NOTE: High school principal Avi Tropper is doing a survey on name ideas plus many other aspects of the new school. Future high school parents and students are requested to take the following surveys.
DPS has held three meetings in Stapleton in as many months to inform the community of the construction plans and budget limitations for the new high school scheduled to open in the fall of 2015. Each meeting has gotten bigger and more contentious.
The parents say the facility that voters approved as described in the bond is not what’s being built. DPS says what they’re proposing to build in “Phase 1” will meet the needs of a population of 900-1,000 students and in 2016 they will get funds for “Phase 2” from another bond.
Parents fear the costs remaining for Phase 2 will be high enough that voters will reject it and they’ll be left with temporary arrangements for the cafeteria, art, music and the school will have a fast-growing population—a combination that will result in less than a high quality high school.
Board member Happy Haynes says, “I hear people’s frustration but there was always a Phase 1 and a Phase 2. And I think the expectation is we would do as much as we could in Phase 1. And I think David Suppes and his team (from DPS) have come back with an appropriate response by finding some additional dollars that are not insignificant, several million dollars, by the way, to ensure that we have all the elements of what is needed to get our high school started, understanding that the full project will come in the next bond.”
But knowing future bond funds aren’t certain, a group of parents approached board member Landri Taylor to talk about an option for how to move ahead with “Phase 1.5” to construct a third building. “I thought the best avenue was to move things forward and not wait until 2016 for a bond for a phase 2 project that would literally begin in 2018,” says Taylor.
A possible money source Taylor and the parents are talking about is the bond contingency fund, which the parents say is $46.6 million. This fund was built into the bond as a safety net to ensure that all projects would be completed.
Karla Rehring says the group of parents who thought of Phase 1.5 is proposing that the first class could start in temporary quarters, then move to the high school in the spring of 2016, allowing time for the construction of the commons. She adds that since all the athletic fields are now included in the construction plan, the parent proposal is just to build the commons and move the administration back into the space planned for a temporary cafeteria.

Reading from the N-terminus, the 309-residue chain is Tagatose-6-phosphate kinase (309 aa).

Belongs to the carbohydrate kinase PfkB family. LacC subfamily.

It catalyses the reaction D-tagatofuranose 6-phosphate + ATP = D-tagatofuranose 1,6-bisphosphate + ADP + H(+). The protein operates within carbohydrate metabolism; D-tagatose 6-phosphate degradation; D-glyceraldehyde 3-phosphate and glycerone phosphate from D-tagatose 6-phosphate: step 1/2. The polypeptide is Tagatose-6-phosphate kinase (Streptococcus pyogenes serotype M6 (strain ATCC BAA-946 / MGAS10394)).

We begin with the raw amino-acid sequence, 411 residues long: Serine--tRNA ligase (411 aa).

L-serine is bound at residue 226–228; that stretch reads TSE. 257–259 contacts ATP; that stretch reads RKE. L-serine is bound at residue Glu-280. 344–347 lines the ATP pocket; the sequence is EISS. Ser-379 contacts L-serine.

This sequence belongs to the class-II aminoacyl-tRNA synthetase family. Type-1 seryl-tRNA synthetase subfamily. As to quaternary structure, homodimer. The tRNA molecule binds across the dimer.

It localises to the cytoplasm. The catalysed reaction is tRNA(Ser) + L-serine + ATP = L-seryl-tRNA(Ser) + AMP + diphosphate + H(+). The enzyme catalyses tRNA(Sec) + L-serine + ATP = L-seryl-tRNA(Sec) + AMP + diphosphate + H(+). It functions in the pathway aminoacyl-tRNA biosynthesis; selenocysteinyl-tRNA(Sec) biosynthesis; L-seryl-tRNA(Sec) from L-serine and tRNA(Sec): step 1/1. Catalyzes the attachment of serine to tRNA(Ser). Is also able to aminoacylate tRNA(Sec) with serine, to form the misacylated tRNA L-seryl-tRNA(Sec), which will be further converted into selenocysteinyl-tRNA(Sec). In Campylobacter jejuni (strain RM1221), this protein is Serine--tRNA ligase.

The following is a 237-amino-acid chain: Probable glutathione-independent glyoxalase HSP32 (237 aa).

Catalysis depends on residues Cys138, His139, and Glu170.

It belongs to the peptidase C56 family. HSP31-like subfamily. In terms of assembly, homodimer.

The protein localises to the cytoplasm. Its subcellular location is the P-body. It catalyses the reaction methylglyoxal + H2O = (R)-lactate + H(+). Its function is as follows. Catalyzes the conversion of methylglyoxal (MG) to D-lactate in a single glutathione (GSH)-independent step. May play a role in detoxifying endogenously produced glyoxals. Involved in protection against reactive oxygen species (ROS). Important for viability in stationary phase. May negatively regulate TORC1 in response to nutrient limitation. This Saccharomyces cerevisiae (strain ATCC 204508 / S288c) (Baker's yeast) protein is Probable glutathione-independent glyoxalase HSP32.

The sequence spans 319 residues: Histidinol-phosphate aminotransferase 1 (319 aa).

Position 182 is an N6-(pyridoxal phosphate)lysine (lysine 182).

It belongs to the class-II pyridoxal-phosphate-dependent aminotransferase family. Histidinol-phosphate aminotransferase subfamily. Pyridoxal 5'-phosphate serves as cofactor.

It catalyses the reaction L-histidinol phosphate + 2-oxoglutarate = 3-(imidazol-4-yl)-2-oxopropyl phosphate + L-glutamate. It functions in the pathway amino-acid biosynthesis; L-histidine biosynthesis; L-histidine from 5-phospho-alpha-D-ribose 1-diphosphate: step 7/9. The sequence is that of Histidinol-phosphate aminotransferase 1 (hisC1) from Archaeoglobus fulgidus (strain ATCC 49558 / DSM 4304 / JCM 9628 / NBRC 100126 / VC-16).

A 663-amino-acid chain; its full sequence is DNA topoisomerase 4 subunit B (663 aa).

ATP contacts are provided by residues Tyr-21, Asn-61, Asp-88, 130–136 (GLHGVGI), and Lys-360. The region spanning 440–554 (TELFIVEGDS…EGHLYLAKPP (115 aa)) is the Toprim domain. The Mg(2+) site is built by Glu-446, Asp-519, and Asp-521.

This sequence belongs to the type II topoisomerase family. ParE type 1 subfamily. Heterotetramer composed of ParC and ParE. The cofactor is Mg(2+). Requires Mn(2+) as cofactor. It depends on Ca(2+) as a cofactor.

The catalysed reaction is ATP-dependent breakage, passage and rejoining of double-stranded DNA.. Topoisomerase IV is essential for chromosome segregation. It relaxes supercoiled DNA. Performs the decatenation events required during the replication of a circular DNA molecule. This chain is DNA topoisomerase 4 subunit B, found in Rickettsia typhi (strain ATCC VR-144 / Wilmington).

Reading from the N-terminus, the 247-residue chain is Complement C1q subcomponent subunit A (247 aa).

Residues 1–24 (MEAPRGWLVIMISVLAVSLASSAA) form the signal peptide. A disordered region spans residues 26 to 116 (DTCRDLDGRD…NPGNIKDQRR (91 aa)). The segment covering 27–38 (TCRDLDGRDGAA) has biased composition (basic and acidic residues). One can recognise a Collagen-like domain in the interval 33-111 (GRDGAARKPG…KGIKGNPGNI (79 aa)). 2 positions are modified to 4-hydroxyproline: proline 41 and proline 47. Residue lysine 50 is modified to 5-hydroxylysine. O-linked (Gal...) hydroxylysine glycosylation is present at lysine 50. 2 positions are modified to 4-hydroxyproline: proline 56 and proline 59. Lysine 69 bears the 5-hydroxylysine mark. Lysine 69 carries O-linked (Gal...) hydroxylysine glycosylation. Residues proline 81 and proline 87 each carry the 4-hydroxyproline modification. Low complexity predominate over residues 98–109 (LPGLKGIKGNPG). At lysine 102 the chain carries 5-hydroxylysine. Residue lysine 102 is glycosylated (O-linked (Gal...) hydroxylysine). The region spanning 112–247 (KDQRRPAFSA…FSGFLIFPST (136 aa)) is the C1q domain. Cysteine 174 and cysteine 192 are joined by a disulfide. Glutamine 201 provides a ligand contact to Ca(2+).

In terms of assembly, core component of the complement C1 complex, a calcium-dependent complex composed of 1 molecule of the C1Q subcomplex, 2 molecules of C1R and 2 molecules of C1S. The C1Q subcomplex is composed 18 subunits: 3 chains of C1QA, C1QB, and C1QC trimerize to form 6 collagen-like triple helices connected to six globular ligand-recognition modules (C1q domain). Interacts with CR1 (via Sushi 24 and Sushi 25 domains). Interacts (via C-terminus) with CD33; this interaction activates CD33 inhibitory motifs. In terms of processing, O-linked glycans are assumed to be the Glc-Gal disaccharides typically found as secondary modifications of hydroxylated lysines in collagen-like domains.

Parents looked at the bond construction schedule and saw that all but three projects are scheduled to be completed by August 14. However, staff said they are reluctant to tap the contingency fund at that time and suggested perhaps year end or beginning of 2015. “As a responsible steward for the district and for the entire bond, I would agree,” says Haynes. “It would be very irresponsible to commit contingency before we even know what’s happening with all these projects.
“This is a ‘yes, and’ conversation. Yes, we’ll move forward as the team has outlined. And, yes, when we feel comfortable identifying additional contingency dollars, we’ll say, ‘Could we move forward with completing the commons at this point?’ But that contingency is here for the entire district, for all of the bond projects. That being said, this will be a top priority for me if there’s any way we can get this done.”
Taylor concurs with that view. “I don’t have a problem with waiting til December, but we should begin planning now. The goal is to find a way to fund the building and construction of that third building. If money is found in December (or when staff is comfortable using contingency) at that time a decision will have to be made whether the third building is a classroom building or a commons building or gymnasium capacity.
“Bottom line, move as though 2016 is here today and find a mechanism to fund that now rather than rely on a bond that may not pass.”
As at every Stapleton meeting about schools, some parents expressed concerns about capacity. On that subject Haynes reiterated in an interview with the Front Porch, “I don’t know how much plainer the language can be other than there will be a guaranteed seat for every student at Stapleton who wants to be in this high school. I fully support that, and I support the idea of a comprehensive high school at the Northfield location, and further, I am, and I believe the other board members are as well, absolutely committed to that school being a diverse school and having a boundary, or however we work out the enrollment of choice, or whatever, that ensures that school can and will be a diverse school. That’s a commitment the district has made. That’s where Landri is. That’s where I am. I think every single one of us are absolutely committed to that.”
When asked, “If the school is not diverse based on the population of Stapleton, will they find more seats in order to make it diverse?” Haynes responded, “Right.”
We also talked to Superintendent Tom Boasberg about the rumors that DSST might end up using space at the Northfield campus—and now with the DSST: Northfield campus having a majority of non-boundary and non-DPS students, that might limit the seats for boundary students. “All the Stapleton kids get in first. Absolutely, every student who lives in the boundary is guaranteed a slot at that high school. And beyond that, there will be ample seats at that high school to serve all the kids who want to go there.”